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jontyjashan

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In summary, our teacher had asked us to plot graph of frictional force acting on a given mass kept on an incline vs its angle of inclination. I made a graph where the max frictional force was at angle arctan u(coefficient of friction). The graph of friction at angle less than arctan u was proportional to sinx(angle of inclination) and the graph greater than arctan u was proportional to cosx. Am I right, our teacher had asked us to plot graph of frictional force acting on a given mass kept on an incline vs its angle of inclination.i made a graph where the max frictional force was at angle arctan u(coefficient of friction). The graph

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jontyjashan

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cepheid

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jontyjashan said:

Yeah, that seems right. In the regime where static friction applies and the block remains motionless, friction provides whatever force is required to keep the block from sliding. In other words, the friction force is equal (in magnitude) to the component of the block's weight that is

[tex] F_f = mg\sin\theta [/tex]

where theta is the angle of the incline. But there also is a maximum possible static frictional force:

[tex] F_f \leq \mu_s F_N = \mu_s mg\cos\theta [/tex]

where F

[tex] mg\sin(\theta_{\textrm{max}}) = \mu_s mg\cos(\theta_{\textrm{max}}) [/tex]

[tex] \mu_s = \tan(\theta_{\textrm{max}}) [/tex]

[tex] \theta_{\textrm{max}} = \arctan(\mu_s) [/tex]

So I also agree with you there. Above the maximum inclination angle, we are in the regime of kinetic friction, since the block has begun sliding (the friction force is no longer enough to balance the component of the weight parallel to the incline). In this case, the frictional force becomes:

[tex] F_f = \mu_k F_N = \mu_k mg\cos\theta [/tex]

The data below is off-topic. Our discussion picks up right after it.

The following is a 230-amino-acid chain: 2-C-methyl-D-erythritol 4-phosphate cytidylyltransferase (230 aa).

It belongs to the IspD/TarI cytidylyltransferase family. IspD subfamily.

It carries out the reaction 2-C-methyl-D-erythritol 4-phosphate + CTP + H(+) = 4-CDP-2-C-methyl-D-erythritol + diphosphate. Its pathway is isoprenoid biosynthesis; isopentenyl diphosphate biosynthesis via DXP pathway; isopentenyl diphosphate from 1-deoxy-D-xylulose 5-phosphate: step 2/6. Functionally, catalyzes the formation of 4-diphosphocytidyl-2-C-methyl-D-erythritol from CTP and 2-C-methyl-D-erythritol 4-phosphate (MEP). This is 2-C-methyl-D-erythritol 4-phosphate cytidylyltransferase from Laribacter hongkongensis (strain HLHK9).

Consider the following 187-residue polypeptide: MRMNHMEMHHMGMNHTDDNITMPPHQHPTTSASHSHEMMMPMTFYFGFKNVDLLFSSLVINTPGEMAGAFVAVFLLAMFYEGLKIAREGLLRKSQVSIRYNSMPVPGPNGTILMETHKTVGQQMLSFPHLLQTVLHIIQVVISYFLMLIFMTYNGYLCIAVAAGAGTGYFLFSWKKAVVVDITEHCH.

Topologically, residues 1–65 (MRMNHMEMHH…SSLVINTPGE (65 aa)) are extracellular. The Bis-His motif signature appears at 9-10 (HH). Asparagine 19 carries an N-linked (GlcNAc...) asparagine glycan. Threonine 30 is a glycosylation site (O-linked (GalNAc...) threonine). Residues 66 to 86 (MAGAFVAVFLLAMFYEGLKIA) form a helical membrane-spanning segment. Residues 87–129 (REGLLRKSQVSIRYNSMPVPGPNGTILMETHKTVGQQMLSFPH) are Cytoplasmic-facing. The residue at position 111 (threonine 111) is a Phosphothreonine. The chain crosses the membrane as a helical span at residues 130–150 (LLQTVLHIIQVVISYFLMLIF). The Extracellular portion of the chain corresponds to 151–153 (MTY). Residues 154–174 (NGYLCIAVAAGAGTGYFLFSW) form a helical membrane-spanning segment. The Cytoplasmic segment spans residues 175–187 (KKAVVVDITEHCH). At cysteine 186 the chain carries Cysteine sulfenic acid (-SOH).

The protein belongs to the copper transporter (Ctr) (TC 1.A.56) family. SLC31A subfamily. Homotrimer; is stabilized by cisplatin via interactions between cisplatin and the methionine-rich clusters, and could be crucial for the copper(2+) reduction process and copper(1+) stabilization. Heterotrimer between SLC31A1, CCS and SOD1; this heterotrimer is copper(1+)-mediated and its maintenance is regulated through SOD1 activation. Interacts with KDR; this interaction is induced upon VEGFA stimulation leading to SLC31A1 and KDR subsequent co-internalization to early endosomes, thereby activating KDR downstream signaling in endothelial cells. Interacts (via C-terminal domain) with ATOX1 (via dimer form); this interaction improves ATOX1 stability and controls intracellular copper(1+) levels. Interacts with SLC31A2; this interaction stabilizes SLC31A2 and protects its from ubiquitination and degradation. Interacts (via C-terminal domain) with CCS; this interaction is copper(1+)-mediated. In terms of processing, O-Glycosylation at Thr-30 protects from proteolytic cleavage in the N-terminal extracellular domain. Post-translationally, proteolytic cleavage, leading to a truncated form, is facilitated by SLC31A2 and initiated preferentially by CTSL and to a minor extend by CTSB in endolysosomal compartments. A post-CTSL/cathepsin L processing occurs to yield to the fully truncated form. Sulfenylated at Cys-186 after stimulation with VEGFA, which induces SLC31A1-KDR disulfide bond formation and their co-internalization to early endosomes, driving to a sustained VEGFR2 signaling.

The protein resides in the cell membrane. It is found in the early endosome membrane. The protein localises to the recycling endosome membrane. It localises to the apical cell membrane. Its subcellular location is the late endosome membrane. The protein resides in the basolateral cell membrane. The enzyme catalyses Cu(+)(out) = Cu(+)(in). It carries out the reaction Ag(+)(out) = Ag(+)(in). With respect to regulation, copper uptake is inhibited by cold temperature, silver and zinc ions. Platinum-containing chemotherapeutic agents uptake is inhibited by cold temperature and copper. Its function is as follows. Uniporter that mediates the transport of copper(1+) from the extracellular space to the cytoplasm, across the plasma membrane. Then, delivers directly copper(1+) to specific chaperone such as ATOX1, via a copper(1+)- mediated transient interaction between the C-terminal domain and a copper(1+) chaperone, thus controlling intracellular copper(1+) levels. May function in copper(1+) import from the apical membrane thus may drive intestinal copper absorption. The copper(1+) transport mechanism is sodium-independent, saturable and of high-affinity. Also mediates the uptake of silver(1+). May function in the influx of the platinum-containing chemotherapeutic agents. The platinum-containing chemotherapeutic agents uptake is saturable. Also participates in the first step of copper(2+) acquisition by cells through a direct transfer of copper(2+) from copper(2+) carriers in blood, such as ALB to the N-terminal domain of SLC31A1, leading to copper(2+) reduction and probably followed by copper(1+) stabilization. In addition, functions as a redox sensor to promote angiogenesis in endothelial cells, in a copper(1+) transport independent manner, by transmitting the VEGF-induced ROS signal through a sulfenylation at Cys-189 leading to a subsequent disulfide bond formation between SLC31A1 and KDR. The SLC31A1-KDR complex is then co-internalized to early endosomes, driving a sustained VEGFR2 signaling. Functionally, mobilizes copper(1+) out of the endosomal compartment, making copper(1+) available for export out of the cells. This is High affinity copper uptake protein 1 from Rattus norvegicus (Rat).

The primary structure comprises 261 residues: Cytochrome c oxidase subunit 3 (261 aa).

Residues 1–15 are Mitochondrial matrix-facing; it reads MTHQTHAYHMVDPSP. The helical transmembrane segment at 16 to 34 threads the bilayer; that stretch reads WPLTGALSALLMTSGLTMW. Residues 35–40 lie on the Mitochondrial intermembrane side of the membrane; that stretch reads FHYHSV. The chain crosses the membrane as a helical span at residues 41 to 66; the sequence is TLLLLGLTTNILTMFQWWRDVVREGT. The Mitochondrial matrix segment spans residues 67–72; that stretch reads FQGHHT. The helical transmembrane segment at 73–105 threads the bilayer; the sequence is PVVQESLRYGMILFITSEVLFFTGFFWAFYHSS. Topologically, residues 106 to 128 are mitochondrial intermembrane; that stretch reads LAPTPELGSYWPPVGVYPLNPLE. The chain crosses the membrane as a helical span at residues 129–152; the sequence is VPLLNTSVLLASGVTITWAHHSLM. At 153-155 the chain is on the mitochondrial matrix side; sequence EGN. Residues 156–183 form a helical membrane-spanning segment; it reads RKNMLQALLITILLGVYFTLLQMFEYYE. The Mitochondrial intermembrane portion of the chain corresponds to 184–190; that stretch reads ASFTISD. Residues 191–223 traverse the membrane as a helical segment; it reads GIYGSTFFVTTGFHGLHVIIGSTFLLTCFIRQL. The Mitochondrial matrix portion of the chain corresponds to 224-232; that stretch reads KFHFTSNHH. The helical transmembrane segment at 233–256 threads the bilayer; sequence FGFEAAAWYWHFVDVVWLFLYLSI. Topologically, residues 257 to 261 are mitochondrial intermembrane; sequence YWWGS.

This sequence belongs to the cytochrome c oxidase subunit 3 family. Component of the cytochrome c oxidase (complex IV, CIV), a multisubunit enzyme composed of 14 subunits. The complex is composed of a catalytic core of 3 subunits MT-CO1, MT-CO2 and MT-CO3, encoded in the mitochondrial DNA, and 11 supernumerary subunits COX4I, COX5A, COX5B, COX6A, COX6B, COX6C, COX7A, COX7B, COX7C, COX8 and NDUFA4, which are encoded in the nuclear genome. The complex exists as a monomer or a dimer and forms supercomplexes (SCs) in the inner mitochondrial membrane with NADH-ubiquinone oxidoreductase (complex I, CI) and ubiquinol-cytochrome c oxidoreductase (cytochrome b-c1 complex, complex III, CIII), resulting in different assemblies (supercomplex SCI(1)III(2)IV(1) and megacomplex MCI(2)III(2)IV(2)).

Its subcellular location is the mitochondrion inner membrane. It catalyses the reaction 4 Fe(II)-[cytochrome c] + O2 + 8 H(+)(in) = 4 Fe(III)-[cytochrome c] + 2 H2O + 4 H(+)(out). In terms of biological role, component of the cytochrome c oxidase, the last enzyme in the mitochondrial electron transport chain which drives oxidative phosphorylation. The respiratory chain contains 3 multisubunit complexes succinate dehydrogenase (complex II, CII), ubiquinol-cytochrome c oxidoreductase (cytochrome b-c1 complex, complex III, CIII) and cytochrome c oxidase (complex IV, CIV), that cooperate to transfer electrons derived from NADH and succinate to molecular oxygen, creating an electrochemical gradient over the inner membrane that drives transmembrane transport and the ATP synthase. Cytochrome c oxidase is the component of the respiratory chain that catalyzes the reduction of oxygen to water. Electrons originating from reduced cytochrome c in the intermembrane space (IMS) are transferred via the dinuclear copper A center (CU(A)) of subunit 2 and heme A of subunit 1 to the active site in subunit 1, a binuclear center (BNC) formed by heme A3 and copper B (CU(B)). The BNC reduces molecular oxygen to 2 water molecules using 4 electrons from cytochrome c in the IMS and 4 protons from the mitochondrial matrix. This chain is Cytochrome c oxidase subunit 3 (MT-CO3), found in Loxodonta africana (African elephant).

and now we have cosine-dependence on theta, rather than a sine-dependence. This is significant, because it means that the frictional force actually

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jontyjashan

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The purpose of this graph is to show the relationship between the frictional force and the angle of inclination, which is the angle at which an object is tilted or raised from a horizontal surface. This graph can help determine the amount of friction acting on an object at different inclinations, and how it changes as the angle increases or decreases.

The angle of inclination is directly related to the frictional force acting on an object. As the angle of inclination increases, the frictional force also increases. This is because the object's weight is distributed more perpendicular to the surface, resulting in a stronger normal force, which in turn increases the frictional force.

The shape of this graph can be affected by various factors such as the type of surface the object is on, the weight and material of the object, and the amount of force applied to the object. These factors can alter the frictional force and therefore change the shape of the graph.

The coefficient of friction, which is a measure of the frictional force between two surfaces, can directly affect the slope of this graph. A higher coefficient of friction will result in a steeper slope, indicating a stronger relationship between the angle of inclination and the frictional force.

This graph can be useful in various real-life applications, such as designing ramps and slopes for wheelchair accessibility, determining the optimal angle for a car to climb up a hill, and studying the effects of friction on different surfaces. It can also be used in engineering and construction to ensure the safety and stability of structures.

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